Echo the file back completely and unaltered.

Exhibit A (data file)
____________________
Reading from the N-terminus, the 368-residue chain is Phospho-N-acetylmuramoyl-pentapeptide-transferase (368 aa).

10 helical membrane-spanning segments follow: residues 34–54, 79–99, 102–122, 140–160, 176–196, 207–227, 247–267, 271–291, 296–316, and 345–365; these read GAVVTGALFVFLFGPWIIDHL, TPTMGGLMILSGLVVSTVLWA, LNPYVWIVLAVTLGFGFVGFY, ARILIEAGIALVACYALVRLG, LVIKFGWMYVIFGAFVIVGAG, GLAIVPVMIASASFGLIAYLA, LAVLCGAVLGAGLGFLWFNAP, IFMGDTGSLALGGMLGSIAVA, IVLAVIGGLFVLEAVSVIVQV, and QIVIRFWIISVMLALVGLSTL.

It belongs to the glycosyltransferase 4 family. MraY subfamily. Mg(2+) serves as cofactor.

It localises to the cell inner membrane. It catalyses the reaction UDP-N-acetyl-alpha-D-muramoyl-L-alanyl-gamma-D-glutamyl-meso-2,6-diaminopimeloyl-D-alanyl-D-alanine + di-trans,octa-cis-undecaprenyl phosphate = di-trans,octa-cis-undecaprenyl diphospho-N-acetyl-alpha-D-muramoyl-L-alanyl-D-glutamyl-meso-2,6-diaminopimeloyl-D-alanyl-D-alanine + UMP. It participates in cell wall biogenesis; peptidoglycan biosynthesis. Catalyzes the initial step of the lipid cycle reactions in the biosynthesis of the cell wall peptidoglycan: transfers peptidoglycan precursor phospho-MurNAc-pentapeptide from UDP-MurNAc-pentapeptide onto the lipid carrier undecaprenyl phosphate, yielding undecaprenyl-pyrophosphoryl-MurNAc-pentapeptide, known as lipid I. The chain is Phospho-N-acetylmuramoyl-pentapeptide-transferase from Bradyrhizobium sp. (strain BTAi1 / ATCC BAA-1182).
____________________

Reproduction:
Reading from the N-terminus, the 368-residue chain is Phospho-N-acetylmuramoyl-pentapeptide-transferase (368 aa).

10 helical membrane-spanning segments follow: residues 34–54, 79–99, 102–122, 140–160, 176–196, 207–227, 247–267, 271–291, 296–316, and 345–365; these read GAVVTGALFVFLFGPWIIDHL, TPTMGGLMILSGLVVSTVLWA, LNPYVWIVLAVTLGFGFVGFY, ARILIEAGIALVACYALVRLG, LVIKFGWMYVIFGAFVIVGAG, GLAIVPVMIASASFGLIAYLA, LAVLCGAVLGAGLGFLWFNAP, IFMGDTGSLALGGMLGSIAVA, IVLAVIGGLFVLEAVSVIVQV, and QIVIRFWIISVMLALVGLSTL.

It belongs to the glycosyltransferase 4 family. MraY subfamily. Mg(2+) serves as cofactor.

It localises to the cell inner membrane. It catalyses the reaction UDP-N-acetyl-alpha-D-muramoyl-L-alanyl-gamma-D-glutamyl-meso-2,6-diaminopimeloyl-D-alanyl-D-alanine + di-trans,octa-cis-undecaprenyl phosphate = di-trans,octa-cis-undecaprenyl diphospho-N-acetyl-alpha-D-muramoyl-L-alanyl-D-glutamyl-meso-2,6-diaminopimeloyl-D-alanyl-D-alanine + UMP. It participates in cell wall biogenesis; peptidoglycan biosynthesis. Catalyzes the initial step of the lipid cycle reactions in the biosynthesis of the cell wall peptidoglycan: transfers peptidoglycan precursor phospho-MurNAc-pentapeptide from UDP-MurNAc-pentapeptide onto the lipid carrier undecaprenyl phosphate, yielding undecaprenyl-pyrophosphoryl-MurNAc-pentapeptide, known as lipid I. The chain is Phospho-N-acetylmuramoyl-pentapeptide-transferase from Bradyrhizobium sp. (strain BTAi1 / ATCC BAA-1182).